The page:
Abu Dhabi Hotel Demand Is A 'Concern'
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Abu Dhabi Hotel Demand Is A ‘Concern’

Abu Dhabi Hotel Demand Is A ‘Concern’

The capital emirate’s initial plans are being redrawn with much longer completion dates announced.


In the UAE the ‘concern’ with the future hotel supply-demand relationship has moved from Dubai to Abu Dhabi, according to experts.

While Dubai took immediate advantage of the fallout of the leisure and MICE markets generated by the Arab Spring, much of Abu Dhabi’s hotel supply and related infrastructure is still under development.

The capital emirate’s initial plans are being redrawn and much longer completion dates for projects on Saadiyat and Yas islands have been given, said a report from hospitality business property advisor, Christie + Co.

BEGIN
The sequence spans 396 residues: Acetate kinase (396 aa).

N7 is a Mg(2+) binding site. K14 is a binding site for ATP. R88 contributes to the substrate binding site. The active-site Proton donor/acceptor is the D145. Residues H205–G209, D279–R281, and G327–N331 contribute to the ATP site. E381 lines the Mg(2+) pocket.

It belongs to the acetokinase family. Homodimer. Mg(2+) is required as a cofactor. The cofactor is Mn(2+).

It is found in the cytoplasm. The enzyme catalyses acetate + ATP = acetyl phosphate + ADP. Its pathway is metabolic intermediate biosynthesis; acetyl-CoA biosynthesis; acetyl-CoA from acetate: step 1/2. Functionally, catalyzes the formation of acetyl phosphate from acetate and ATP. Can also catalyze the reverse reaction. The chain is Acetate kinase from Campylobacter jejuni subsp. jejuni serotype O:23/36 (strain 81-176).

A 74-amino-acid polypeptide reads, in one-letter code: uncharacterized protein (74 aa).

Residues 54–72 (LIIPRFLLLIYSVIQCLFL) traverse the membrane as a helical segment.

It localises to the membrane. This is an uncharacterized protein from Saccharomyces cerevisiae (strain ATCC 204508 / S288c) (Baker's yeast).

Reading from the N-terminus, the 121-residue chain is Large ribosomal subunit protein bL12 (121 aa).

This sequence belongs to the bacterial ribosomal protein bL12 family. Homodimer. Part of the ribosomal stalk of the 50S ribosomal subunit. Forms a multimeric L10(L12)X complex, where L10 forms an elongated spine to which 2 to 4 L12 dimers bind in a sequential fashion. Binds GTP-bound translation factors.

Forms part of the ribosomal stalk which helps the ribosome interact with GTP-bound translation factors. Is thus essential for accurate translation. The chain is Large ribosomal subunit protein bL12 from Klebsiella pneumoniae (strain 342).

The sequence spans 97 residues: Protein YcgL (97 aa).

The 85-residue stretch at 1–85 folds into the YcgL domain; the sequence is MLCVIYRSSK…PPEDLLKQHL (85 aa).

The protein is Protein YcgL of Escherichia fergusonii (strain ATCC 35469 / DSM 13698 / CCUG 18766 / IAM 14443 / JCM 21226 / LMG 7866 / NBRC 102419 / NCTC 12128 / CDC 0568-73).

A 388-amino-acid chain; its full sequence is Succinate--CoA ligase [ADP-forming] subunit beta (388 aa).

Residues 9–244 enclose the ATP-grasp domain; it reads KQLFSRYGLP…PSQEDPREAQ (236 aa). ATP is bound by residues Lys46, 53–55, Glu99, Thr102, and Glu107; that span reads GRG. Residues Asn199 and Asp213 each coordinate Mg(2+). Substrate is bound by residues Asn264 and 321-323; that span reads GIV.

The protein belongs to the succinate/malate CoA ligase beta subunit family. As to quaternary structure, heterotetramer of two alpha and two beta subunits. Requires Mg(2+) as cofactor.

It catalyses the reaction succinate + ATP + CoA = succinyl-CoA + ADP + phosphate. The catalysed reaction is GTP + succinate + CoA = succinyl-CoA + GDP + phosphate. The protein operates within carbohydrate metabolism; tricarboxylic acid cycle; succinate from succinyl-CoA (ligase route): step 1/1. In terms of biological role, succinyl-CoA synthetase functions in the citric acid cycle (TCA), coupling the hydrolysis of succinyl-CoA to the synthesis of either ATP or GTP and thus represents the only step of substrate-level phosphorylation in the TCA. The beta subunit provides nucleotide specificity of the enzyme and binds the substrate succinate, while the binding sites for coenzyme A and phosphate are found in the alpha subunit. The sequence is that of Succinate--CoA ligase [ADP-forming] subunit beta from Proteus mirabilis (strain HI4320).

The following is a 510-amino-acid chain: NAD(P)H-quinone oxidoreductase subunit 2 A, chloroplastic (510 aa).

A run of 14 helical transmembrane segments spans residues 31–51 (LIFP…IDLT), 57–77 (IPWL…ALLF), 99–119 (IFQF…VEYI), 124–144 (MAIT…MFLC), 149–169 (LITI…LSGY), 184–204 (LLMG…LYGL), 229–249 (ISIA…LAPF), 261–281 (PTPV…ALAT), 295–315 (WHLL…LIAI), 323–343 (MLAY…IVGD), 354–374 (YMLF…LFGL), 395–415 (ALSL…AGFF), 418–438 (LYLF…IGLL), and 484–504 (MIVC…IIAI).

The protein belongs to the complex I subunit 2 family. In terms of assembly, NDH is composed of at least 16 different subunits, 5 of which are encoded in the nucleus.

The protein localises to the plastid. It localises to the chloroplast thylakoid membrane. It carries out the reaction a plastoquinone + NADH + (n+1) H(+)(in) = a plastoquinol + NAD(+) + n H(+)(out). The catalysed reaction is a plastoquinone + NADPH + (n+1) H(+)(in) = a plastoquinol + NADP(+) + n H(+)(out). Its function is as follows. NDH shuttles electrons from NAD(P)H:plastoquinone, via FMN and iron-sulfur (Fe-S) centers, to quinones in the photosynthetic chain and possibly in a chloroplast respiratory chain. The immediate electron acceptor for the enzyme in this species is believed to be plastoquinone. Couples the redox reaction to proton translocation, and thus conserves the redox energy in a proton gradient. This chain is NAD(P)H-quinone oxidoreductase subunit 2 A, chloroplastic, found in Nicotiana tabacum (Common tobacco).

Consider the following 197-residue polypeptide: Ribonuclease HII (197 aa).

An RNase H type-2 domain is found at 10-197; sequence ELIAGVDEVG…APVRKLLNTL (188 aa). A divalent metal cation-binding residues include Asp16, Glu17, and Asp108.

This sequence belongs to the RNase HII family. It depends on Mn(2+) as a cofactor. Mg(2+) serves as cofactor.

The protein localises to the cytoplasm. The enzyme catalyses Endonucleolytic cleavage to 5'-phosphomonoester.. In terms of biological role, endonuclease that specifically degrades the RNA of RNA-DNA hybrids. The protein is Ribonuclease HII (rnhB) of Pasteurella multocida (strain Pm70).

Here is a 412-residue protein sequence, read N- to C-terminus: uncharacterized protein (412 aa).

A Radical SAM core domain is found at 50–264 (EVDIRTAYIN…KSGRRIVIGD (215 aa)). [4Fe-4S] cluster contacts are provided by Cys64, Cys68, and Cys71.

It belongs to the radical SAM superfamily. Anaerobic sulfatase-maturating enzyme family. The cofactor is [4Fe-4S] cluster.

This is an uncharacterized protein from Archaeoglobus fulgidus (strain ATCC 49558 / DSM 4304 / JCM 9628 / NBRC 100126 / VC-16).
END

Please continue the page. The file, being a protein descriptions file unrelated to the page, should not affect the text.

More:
“In a region that saw plenty of volatility last year, there are pockets of opportunity and growth potential. However, some countries will face an uphill political and economic journey this year before the hotel industry can fully progress towards recovery,” said Gavin Samson, director, Christie + Co, MENA.

Qatar will take the limelight this year for new hotel development activity, driven by its rapid economic growth and its hosting of the 2022 World Cup, the report said.

With 10,000 hotel rooms currently, and a further 6,700 potentially in the pipeline, there is still an emphasis on upscale hotel development in Qatar, but to meet the needs of a changing visitor profile this will quickly morph into a more diversified hotel market, and even more new hotel announcements.

Both Muscat and Salalah in Oman are committed to growth, with major tourism projects set to move forward this year, such as the Yiti Resort project. Future investment opportunities will be supported by the expansion of both international airports, the growth of Oman Air and improved direct air access for the tourism market.

Jordan, Lebanon, Syria and much of Northern Africa show long term potential for new hotel developments, but political volatility in the region is hampering serious investment for now, the report concluded.

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